Man plans to test gun ban in Toledo parks

The Toledo Blade is reporting* that a Toledo-area man is planning to test the city's ban on firearms in parks by hosting a gathering at Toledo's Ottawa Park to celebrate the first anniversary party of Ohio's concealed-carry law at noon April 9, while carrying his 45-caliber semi-automatic handgun in violation of the city's ban on guns in its parks.

From the story:

    April 8 marks the first anniversary of Ohio's concealed-carry law, and [Bruce] Beatty is hoping for a legal show-down. Under the law, Ohio sheriffs shall issue permits to qualifying citizens who wish to carry a concealed firearm.

    Since the law passed, several cities, including Toledo, have issued orders or passed ordinances restricting guns on public properties, such as parks. Private employers have the right under the law to restrict guns on their premises by posting signs notifying employees and the public.

    But a spokesman for Ohio Attorney General Jim Petro's office last year said such local policies appear to be in conflict with the state's concealed-carry law and therefore were not valid. In fact, some cities have rescinded their orders restricting guns in public areas.

The story goes on to say that the City is contemplating ways to stop Beatty's event. One suggestion raised is to deny a permit to gather at the park.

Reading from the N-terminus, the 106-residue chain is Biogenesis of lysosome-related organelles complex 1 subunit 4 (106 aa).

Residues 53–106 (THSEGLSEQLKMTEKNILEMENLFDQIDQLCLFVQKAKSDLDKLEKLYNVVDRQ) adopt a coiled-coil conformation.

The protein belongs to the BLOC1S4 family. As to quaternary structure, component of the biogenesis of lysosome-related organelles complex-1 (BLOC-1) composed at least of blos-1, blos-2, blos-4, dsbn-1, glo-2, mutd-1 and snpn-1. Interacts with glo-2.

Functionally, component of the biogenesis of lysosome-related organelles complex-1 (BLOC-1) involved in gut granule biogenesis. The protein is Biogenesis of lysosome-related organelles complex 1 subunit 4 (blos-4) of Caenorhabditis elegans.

Again, from the story:

    Mr. Beatty, who has ordered a sheet cake in the shape of a 45-caliber handgun, said he's not daunted because he believes he has Ohio law on his side.

    "Bottom line is this: I'm starting to take it extremely personally that politicians and bureaucrats keep comparing law-abiding, tax-paying, good citizens to criminals," he said. "I'm tired of being slandered over the issue."

*WARNING - this Toledo Blade story contains a factual error. In her story, reporter Robin Erb states that Attorney General Jim Petro is backing the City of Clyde in a lawsuit brought by Ohioans For Concealed Carry.

But as regular readers of this website will recall, Petro actually filed a motion to intervene in our lawsuit against the City of Clyde after the city argued Ohio's concealed handgun license law is unconstitutional. Petro argues AGAINST the city - stating that the law is constitutional in all respects.

Click here to read OFCC's coverage of Petro's filing, and to download Petro's actual court documents.

OFCC has sent a request for a retraction to Ms. Erb. Additionally, Attorney General Petro's spokesperson, Kim Norris, has told OFCC today that she has also contacted Ms. Erb to ask for an immediate correction to be made.

UPDATE: The Toledo Blade has corrected its online story, and has confirmed with OFCC that a correction will be published in tomorrow's print edition.

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